Protocol has a fascinating look at how Axon tried to abuse its AI ethics board, which wasn’t having it:
Last week, Axon gave its AI ethics board two days’ notice of its intention to publicly announce the development of Taser drones for schools, after the board had spent about a year vetting a proposal to let law enforcement officials pilot the drones. In doing so, the resigning board members wrote, the company “bypassed Axon’s commitment to consult with the company’s own AI Ethics Board.”
Nine out of twelve members of the board resigned, which begs the question what the remaining three were thinking. Reuters gives readers a clue.
It explored the idea of a Taser-equipped drone for police since at least 2016, and Smith depicted how one could stop an active shooter in a graphic novel he wrote. The novel shows a daycare center with what looks like an enlarged smoke alarm, which first recognizes the sound of gunfire and then ejects a drone, identifying and tasing the shooter in two seconds. Axon first approached its ethics board more than a year ago about Taser-equipped drones, and the panel last month voted eight to four against running a limited police pilot of the technology. The company announced the drone idea anyway, as it said it wanted to get past “fruitless debates” on guns after the Uvalde shooting, sending shares up nearly 6%.
A graphic novel concept (e.g. comic book thinking, unrealistic and oversimplified)… that can send shares up by appearing to be impatient and insensitive. Who doesn’t want to stick around to “stay in that tent”?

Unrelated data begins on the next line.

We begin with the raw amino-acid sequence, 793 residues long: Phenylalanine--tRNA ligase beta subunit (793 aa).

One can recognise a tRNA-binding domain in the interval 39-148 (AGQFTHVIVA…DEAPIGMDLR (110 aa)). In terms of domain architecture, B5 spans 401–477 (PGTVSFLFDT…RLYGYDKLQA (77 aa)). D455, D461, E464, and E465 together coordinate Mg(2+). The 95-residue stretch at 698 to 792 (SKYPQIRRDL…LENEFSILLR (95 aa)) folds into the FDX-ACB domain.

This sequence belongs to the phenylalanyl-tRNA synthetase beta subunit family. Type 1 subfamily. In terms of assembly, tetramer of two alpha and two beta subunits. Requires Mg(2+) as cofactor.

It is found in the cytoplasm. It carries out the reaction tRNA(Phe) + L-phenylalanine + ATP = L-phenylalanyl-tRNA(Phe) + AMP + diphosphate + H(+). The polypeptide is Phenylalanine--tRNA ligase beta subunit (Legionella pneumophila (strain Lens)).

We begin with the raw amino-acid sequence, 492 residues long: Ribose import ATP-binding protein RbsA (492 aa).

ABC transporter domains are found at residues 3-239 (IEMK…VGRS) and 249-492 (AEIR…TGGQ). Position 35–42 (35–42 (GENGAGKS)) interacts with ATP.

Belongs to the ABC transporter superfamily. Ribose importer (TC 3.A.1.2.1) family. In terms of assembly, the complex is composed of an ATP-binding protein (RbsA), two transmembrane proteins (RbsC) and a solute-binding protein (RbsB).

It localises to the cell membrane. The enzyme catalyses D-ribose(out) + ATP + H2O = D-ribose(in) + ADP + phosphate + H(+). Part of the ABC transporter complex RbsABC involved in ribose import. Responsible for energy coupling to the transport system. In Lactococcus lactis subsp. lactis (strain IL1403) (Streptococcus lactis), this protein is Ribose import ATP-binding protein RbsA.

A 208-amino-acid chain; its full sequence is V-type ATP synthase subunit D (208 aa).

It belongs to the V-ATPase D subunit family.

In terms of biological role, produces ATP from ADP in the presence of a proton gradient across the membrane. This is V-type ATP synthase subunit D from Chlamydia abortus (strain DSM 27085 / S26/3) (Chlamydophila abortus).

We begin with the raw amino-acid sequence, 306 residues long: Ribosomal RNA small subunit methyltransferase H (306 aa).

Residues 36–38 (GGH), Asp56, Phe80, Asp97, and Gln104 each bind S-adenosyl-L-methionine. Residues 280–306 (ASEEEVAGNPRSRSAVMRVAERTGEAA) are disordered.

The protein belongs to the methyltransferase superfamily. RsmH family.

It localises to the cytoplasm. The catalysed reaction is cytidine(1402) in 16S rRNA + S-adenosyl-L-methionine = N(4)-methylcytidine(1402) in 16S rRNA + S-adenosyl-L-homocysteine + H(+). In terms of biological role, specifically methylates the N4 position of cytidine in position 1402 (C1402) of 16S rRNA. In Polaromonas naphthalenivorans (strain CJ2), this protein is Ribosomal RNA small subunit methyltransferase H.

Or to ask it another way, what’s missing from such a close-minded tightly controlled ethics equation in public safety product management?
Ethics board members worried the drones could exacerbate racial injustice, undermine privacy through surveillance and become more lethal if other weapons were added, member Wael Abd-Almageed said in an interview. “What we have right now is just dangerous and irresponsible,” said Abd-Almageed, an engineering research associate professor at University of Southern California.
Dangerous and irresponsible sounds like something the company might take for its byline, or publish as their new comic book take on public safety, given such thinking is being credited with “shooting” up their shares.
Let’s be honest here. These drones are a terrible idea. As someone who has been regularly breaking AI and talking very publicly about it, the Axon concept sounds like disaster — increasing harm instead of lowering it, distraction from real solutions, and thus a total waste of money.